Looking at this photo, this Tracer should go for the Genji. Normally, in almost every situation, you want to go for the Mercy. But the Genji is dragon striking so right now he is the biggest threat. If he wasn’t ulting, then Tracer would be gunning for the Mercy.

When looking at an enemy team you are going to be looking for mistakes. Specifically, mistakes in positioning. Tracer acts a lot like a teacher, there to punish mistakes and help the other team learn.

Look for anyone who is too far from their team or is low health. Then blink towards them and eliminate them. Ideally, you should be able to one-clip a full health Mercy or Ana. Working on your aim will help you finish off targets before they can respond to you.

When engaging an enemy, you need to keep in mind how long you have been away from safety. Keep it short. Never for more than three seconds, otherwise, your recall will not help you get to safety.

You should blink into the enemy team, do as much damage as possible, then recall out. You want your recall to bring you back amongst your team, or wherever you started your dive. And that’s exactly how you want to play Tracer: Blink in, Recall out.

Strategies

Tracer

Tracer doesn’t require the best game sense, nor does she need the best positioning. If you are more mechanically gifted, then Tracer is a great hero. That being said, there are strategies that every Tracer should know and utilize. The most obvious is knowing the paths and maps. You cannot effectively play Tracer without knowing every single map.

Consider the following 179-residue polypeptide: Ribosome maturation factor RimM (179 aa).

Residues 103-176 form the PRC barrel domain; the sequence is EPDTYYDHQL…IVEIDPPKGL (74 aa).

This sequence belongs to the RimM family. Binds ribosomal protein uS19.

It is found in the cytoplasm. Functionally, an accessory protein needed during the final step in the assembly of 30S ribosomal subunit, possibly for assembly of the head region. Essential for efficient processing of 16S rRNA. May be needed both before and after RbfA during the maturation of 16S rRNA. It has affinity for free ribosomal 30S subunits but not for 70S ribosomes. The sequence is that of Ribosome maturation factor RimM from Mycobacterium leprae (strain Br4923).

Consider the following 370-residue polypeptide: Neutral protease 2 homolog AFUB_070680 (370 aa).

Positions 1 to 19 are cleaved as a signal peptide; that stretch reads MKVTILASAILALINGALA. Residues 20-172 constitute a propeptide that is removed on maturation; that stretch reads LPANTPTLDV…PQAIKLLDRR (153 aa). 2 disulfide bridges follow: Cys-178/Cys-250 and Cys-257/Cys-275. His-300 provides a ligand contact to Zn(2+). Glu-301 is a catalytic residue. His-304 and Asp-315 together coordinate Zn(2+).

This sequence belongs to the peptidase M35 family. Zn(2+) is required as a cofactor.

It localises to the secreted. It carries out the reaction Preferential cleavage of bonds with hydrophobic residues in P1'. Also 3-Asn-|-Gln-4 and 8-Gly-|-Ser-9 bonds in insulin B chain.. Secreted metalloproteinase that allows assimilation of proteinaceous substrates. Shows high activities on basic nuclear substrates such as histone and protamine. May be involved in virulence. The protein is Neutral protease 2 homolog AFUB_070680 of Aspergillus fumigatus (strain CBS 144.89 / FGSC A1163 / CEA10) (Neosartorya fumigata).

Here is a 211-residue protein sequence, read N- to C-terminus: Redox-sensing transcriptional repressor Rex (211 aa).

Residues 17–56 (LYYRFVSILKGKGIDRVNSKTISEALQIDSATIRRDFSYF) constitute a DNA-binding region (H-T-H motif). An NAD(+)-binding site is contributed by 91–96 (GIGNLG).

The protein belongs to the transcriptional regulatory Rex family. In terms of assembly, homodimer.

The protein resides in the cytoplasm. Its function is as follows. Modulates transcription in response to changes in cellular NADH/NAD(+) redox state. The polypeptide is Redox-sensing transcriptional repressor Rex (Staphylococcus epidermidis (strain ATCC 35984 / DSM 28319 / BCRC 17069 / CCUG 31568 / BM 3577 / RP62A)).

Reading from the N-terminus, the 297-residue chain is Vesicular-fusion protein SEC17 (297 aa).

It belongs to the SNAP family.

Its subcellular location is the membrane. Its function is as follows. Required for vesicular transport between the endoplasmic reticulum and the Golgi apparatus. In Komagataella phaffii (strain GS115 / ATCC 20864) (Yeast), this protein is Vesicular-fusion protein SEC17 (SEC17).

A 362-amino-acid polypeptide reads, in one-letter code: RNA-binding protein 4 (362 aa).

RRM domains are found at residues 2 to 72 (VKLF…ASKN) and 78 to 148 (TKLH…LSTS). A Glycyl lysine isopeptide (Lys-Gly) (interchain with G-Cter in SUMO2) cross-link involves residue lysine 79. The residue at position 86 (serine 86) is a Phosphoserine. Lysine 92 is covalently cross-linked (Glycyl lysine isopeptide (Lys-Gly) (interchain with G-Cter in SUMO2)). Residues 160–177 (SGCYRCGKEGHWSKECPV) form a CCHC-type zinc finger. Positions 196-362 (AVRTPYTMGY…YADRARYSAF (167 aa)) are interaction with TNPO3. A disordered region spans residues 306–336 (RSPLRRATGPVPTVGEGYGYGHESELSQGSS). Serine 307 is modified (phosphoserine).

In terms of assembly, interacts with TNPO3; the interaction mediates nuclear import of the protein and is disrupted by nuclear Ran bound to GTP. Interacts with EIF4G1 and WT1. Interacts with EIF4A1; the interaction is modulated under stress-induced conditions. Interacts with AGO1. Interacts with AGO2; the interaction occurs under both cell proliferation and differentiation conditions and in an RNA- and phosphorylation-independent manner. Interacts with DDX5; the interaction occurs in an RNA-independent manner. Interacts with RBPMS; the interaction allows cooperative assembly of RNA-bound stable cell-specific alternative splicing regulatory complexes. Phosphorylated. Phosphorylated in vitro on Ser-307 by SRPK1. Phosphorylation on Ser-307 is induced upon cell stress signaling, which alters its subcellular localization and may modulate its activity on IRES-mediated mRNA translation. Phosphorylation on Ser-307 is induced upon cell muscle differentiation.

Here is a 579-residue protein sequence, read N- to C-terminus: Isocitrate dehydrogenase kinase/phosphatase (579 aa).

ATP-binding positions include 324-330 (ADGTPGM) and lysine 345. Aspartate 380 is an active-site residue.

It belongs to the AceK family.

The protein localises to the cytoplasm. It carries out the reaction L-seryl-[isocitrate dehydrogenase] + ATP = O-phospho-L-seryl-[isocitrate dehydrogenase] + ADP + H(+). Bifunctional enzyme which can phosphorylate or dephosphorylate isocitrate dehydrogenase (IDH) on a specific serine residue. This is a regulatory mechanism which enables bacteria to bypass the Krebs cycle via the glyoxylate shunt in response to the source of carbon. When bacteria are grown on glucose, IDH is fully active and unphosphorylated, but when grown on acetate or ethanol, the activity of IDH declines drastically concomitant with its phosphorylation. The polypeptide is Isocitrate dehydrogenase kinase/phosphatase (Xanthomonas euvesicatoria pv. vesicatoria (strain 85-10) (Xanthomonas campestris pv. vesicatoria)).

There is only one way to get better at this. Play, play and then play some more. The more you play the more you will get to know the maps. Knowing the maps matters so you can do backward blinks and move around without having to look where you are going. You should never go backward and get stuck somewhere.

Pulse bombing effectively is important too. First off, when throwing a Pulse Bomb, always aim at the feet. This makes the pulse bomb reach its target faster because of its trajectory, allowing your aim to be a bit better with the bomb. Another way to land more Pulse Bombs is to target large heroes. And this isn’t artificially padding your accuracy since Pulse Bomb + a 1 clip will kill nearly every single hero in the game.

But ideally, you want to kill the supports. Every Tracer’s focus should be on the supports and then the DPS. Ignore the tanks, unless they have a game changing ultimate.

Sometimes you have a room full of bad guys that need to die and then you don’t really have to aim. In that case, just toss and run.

How to pick targets

Tracer

Tracers main strength comes from killing the right target at the right time. Like most DPS’, what separates a good Tracer from a great Tracer is target selection.

As a rule of thumb, you kill supports. Sadly, it isn’t as simple as that.

You have to think about other things such as who has ultimates and who is the biggest threat to your team. Deciding who is the biggest threat can be difficult. You have to have a lot of information on them, and some of this comes down to game sense.

If Mercy has Rez, then you should be gunning for her, otherwise, you have to win the fight twice. But if Zen has his ultimate, then you might want to go for him instead to prevent the Transcendence ultimate.